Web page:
“Our last stop in Massachusetts is a beautiful library located on the village green of Lancaster – The Thayer Memorial Library. The library’s history reaches back to 1790 when the Lancaster Social Library was established but dissolved in 1850. It was followed by the Library Club, housed on the upper floor of the Town Hall. In 1866, the Nathaniel Thayer family created a trust fund with hopes of building a permanent building for the town’s library. Built in 1867, three years after the Civil War, this Renaissance style building with an octagonal Memorial Hall, four alcoves, and a gallery above was going to honor the Lancastrians who perished during the war. It became a centerpiece for the library.”
Barbara Eppich Struna
Library director Joe Mule´ was kind enough to answer a few questions. He gives us some insights into the future of libraries and the habits of readers.
What do you think the most pressing challenges are for libraries in the coming five years?
Public libraries are more vital than ever in Massachusetts. However, there are always challenges to providing the best services for the public.
Public libraries will spend a good chunk of time unpacking how COVID-19 obstructed the nature of Library work. In many cases, it was a positive experience and many innovative approaches to ENGAGE with the public were developed. At many libraries, after the doors reopened, patrons came back in droves.
I have been in this field for more than 20 years and I cannot think of a challenge greater than understanding what we are after Covid. It seems like a silly question but for a director its constantly on my mind. For instance, I’d say about 30% of what we do is characteristically programmatic. When you program, all types of people visit, not just readers. We do not have any idea when indoor programming is coming back.
COVID has not left the crime scene yet either. It has been a challenging December and the numbers are not getting any better. The Rockette’s closed and the rest of the entertainment industry in Manhattan is closing. What happens when an institution like the Rockette’s can’t kick their legs at the most critical time in their fiscal year.
I would argue that thinking beyond 2022 is a fool’s errand at the moment.
Are there ways that author and reader organizations like SinCNE can help you meet your challenges?
The Library was a founder and partner with 7 Bridges Writers Consortium. The group has been going for over ten years and is currently is having turnover with leadership. Their future is uncertain.
With that said I think there is a tremendous opportunity for local WRITERS to help burgeoning writers hone their craft. I think when done right with a structured approach it yields a tremendous amount of prestige for libraries as well as a boon to the writing organization.
Have you seen reading trends change over the years and how?
No, not really. Sure, there are more eReaders but not as many as you think. They are a growing segment but most people who read fiction and non-fiction prefer printed books. More books in English will likely be published in 2022 than in 2021. Throw on top of all the new authors available to American readers from Europe, Africa and Asia and there is an astonishing amount of quality literature out there.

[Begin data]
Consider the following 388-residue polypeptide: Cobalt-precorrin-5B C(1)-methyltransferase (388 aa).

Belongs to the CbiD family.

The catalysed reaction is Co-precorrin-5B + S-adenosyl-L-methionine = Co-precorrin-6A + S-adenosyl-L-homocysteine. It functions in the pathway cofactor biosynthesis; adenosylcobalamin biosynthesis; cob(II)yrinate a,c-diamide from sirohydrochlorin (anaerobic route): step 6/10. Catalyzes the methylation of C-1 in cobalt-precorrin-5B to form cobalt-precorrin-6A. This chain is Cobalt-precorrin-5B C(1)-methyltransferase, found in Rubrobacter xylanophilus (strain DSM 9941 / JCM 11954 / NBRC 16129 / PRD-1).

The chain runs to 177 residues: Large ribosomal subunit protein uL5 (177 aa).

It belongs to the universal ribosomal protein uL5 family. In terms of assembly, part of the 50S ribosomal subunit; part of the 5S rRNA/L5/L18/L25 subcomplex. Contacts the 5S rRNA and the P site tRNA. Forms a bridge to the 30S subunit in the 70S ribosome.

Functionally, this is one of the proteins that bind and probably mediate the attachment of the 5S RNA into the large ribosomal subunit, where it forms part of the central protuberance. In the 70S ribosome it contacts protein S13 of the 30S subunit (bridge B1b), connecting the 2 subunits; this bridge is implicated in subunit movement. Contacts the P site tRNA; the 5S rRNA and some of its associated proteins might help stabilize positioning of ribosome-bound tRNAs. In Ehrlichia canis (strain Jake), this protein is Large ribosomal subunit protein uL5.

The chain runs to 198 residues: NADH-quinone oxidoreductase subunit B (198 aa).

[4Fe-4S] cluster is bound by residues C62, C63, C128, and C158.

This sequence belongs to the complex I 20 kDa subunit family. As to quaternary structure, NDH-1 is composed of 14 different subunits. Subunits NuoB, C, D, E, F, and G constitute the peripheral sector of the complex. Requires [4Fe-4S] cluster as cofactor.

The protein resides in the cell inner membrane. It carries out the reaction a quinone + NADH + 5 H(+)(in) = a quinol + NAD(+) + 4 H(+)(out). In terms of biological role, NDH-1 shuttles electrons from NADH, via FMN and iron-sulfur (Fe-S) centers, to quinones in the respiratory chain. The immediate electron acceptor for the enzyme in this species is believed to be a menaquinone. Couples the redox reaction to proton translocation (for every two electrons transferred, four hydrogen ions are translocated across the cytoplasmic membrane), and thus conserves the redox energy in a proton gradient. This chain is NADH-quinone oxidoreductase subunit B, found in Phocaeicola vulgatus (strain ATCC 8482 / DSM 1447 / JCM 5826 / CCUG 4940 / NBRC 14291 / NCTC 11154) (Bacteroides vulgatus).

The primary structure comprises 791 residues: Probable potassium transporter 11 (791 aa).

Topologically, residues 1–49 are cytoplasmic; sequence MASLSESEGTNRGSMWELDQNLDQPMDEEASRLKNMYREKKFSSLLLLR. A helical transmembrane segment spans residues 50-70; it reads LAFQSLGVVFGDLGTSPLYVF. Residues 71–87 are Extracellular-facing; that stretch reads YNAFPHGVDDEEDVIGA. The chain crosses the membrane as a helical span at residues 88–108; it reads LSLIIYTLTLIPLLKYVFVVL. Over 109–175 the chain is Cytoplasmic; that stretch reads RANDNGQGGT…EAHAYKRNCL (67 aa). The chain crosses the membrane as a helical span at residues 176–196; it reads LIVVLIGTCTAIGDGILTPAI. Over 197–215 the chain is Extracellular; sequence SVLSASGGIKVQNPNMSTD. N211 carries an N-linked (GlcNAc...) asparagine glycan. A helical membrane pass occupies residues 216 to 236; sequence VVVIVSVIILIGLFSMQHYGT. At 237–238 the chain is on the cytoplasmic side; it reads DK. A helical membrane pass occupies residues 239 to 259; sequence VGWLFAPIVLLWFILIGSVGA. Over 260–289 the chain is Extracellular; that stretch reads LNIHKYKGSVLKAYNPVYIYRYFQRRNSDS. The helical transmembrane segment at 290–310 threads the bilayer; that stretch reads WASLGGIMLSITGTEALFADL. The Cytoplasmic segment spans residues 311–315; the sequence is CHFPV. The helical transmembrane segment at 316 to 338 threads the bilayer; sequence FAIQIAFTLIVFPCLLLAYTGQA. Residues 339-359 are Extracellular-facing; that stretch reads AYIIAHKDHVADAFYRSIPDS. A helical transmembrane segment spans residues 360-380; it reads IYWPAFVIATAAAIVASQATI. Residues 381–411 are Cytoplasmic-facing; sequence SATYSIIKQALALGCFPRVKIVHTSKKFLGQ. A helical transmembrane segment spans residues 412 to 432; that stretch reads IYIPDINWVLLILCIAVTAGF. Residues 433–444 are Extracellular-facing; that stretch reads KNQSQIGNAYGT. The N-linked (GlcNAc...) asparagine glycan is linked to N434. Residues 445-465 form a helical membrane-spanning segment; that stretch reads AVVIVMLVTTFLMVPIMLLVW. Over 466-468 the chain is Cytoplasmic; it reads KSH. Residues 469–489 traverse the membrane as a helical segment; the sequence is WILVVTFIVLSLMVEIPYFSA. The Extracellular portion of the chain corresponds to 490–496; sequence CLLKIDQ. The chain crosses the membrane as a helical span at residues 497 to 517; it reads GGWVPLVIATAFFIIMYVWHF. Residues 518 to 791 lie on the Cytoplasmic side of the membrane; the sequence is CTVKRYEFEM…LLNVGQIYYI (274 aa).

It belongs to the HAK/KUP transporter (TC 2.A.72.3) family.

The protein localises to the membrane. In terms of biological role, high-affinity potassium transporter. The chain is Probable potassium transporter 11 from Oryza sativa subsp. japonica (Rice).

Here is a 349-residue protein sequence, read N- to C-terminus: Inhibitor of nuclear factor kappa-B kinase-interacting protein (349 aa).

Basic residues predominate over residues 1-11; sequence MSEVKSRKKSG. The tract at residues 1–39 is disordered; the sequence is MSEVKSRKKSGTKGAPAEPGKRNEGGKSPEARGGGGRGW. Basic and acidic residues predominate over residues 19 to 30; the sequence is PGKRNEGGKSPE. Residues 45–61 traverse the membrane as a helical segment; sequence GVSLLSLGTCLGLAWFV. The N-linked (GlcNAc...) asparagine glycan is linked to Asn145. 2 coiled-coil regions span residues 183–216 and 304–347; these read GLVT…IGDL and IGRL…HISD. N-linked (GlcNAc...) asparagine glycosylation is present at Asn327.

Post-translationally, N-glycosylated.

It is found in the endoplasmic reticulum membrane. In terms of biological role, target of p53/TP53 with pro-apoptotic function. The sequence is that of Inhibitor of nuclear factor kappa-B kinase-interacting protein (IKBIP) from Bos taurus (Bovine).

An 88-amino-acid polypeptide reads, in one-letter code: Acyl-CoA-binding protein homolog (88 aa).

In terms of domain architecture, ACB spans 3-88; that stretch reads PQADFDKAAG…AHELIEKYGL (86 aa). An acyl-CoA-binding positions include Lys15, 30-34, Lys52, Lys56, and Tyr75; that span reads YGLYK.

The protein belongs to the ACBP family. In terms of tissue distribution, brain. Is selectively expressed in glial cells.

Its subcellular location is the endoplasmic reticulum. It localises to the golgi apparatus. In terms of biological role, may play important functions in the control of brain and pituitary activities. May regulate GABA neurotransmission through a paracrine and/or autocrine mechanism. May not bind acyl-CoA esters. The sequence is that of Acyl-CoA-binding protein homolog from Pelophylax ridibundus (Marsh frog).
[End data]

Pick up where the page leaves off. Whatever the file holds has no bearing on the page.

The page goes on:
The only significant disruption is with books on CD. People are flocking to streaming media for this content.
Have you seen an increase in interest for the mystery genre in recent years?
Mysteries are probably the most popular genre behind perhaps contemporary literature. I think that with the proliferation of crime podcasts, crime television here and from England, France, Australia, and Scandinavia people will always be hungry for quality content in this genre. Nevertheless, I would generally say that these readers are locked into their favorite authors and shows. Frankly, people never read that much; maybe six books per year on average. So, the usual suspects are sufficient to sate their reading wants with the usual suspects.
Occasionally you get the blockbuster titles from relatively unknown authors, but they are typically backed by the top publishers who get their name out. I’m thinking of the likes of Stieg Larsson and Gillian Flynn.
Aside from getting published the single greatest challenge for authors – even those who are excellent writers - is getting out to the average reader who, as I said does not read a large number of books in a year.
What are your library’s criteria for adding books to its collection?
- Knowing that what is purchased will be read.
- Other than that, knowing the publisher and finding reviews in the NYT, Washington Post, Wall Street Journal, Entertainment Weekly, People, NPR, etc. will nearly always seal the deal.
Don’t forget to climb the wrought-iron winding stairway in the main entrance. And next to the library outside and within the town green is a long red brick outbuilding that was the stables for the Thayer family. It would make an interesting jumping off point for a mystery writer.
Thank you, Dale Phillips, fellow mister in crime, for a recommendation to visit his favorite library. If you have a favorite library, drop me an email: firstname.lastname@example.org
Happy writing, reading, and please stay safe,
Barbara Eppich Struna, international best-selling author and storyteller at heart, bases her tales on the history, myth, and legends of Cape Cod and her own personal experiences. Her suspenseful historical novels, part of her Old Cape Series, have won numerous literary awards and critical acclaim. Barbara is President of Cape Cod Writers Center; a member of International Thriller Writers, Member of Sisters In Crime, National, New England, Los Angeles, and Member in Letters, National League of American Pen Women. She also writes a blog about the unique facts and myths of Cape Cod. www.barbarastruna.blogspot.com You can follow her on Twitter- @Goodystruna, Facebook- B.E. Struna Books, Instagram- barbara_struna